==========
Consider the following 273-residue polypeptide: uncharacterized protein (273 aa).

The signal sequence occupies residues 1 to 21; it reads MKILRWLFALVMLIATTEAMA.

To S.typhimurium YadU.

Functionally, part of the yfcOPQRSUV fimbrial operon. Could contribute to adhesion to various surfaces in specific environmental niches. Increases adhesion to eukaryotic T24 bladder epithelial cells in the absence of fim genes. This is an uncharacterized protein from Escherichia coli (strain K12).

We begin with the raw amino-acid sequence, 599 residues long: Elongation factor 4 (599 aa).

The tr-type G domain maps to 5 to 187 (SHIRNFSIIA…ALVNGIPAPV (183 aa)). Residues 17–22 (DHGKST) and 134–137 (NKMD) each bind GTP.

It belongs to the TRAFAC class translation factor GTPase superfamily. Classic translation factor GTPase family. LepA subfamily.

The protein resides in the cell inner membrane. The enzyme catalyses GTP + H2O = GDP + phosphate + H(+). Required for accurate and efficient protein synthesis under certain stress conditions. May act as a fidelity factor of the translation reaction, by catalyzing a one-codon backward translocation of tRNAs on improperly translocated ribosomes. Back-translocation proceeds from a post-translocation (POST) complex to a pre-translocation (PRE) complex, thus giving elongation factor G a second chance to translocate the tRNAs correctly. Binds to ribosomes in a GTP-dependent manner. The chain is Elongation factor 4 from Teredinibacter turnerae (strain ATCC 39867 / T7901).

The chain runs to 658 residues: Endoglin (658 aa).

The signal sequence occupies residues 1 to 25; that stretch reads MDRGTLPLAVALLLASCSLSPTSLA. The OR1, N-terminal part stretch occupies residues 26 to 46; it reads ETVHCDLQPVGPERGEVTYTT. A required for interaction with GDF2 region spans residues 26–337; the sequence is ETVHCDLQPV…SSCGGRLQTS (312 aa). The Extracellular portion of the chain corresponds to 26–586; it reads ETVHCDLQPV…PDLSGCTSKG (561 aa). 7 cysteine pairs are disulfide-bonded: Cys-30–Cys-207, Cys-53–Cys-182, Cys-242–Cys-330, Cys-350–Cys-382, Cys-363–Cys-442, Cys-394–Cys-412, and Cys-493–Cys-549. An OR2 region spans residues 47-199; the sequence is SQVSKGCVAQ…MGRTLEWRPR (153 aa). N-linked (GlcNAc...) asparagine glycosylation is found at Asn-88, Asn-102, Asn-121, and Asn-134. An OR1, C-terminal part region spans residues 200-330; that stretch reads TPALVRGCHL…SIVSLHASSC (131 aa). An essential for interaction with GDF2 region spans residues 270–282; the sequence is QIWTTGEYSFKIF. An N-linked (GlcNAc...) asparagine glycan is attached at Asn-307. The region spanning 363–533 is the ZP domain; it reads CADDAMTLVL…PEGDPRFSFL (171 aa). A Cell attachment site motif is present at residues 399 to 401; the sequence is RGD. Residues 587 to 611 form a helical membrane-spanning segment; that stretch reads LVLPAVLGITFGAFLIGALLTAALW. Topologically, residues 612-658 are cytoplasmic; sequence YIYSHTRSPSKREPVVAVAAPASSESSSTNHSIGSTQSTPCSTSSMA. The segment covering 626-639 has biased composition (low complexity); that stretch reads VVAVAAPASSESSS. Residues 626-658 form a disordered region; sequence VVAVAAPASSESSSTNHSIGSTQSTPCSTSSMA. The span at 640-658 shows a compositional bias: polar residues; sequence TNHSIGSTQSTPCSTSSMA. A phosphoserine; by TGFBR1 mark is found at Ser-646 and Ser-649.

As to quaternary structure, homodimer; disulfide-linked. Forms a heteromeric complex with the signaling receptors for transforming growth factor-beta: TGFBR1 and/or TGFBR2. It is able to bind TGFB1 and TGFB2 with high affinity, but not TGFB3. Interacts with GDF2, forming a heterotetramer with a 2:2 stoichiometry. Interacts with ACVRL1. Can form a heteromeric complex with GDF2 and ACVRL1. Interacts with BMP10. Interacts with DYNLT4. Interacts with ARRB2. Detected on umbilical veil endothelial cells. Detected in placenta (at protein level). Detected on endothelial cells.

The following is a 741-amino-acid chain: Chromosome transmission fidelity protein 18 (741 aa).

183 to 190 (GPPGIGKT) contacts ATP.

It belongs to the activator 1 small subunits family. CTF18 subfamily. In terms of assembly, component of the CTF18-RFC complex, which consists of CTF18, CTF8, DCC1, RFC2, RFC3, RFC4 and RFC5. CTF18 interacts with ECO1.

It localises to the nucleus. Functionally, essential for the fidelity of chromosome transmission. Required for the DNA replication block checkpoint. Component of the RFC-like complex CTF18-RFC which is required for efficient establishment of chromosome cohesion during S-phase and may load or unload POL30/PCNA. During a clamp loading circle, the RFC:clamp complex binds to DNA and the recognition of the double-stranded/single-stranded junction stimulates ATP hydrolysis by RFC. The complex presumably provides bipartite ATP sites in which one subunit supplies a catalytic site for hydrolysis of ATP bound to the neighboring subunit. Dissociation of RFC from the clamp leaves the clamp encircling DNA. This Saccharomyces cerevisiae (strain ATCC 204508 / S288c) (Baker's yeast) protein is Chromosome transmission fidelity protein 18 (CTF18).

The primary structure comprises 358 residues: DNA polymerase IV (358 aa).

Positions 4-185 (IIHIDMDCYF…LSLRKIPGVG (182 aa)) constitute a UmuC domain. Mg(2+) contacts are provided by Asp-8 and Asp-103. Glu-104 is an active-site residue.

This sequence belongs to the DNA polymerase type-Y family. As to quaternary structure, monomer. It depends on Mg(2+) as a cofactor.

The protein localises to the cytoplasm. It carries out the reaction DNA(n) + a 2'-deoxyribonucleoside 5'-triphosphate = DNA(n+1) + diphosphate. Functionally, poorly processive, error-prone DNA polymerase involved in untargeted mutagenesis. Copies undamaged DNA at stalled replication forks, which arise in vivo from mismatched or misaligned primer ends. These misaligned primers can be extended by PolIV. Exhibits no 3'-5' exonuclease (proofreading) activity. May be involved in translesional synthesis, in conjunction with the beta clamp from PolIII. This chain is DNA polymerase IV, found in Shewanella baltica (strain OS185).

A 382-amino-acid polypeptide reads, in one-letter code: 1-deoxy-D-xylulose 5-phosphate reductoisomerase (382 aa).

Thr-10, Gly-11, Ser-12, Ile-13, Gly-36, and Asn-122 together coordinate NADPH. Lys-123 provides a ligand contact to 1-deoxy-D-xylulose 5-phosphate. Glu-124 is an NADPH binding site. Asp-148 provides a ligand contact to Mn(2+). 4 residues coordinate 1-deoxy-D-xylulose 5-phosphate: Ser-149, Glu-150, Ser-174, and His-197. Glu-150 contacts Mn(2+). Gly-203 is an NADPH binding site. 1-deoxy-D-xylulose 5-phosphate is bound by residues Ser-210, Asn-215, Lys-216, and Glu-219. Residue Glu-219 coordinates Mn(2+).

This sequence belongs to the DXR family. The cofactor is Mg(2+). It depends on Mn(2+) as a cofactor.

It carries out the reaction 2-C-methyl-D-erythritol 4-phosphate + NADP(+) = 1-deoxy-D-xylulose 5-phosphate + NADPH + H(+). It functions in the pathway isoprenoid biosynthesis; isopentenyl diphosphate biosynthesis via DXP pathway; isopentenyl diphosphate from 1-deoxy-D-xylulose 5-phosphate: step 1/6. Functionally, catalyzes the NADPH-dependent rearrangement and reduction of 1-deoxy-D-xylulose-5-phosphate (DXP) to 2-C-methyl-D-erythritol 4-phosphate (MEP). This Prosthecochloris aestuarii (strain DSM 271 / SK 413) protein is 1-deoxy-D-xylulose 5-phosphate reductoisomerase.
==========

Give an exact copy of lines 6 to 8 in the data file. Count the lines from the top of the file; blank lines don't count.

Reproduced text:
The tr-type G domain maps to 5 to 187 (SHIRNFSIIA…ALVNGIPAPV (183 aa)). Residues 17–22 (DHGKST) and 134–137 (NKMD) each bind GTP.

It belongs to the TRAFAC class translation factor GTPase superfamily. Classic translation factor GTPase family. LepA subfamily.

The protein resides in the cell inner membrane. The enzyme catalyses GTP + H2O = GDP + phosphate + H(+). Required for accurate and efficient protein synthesis under certain stress conditions. May act as a fidelity factor of the translation reaction, by catalyzing a one-codon backward translocation of tRNAs on improperly translocated ribosomes. Back-translocation proceeds from a post-translocation (POST) complex to a pre-translocation (PRE) complex, thus giving elongation factor G a second chance to translocate the tRNAs correctly. Binds to ribosomes in a GTP-dependent manner. The chain is Elongation factor 4 from Teredinibacter turnerae (strain ATCC 39867 / T7901).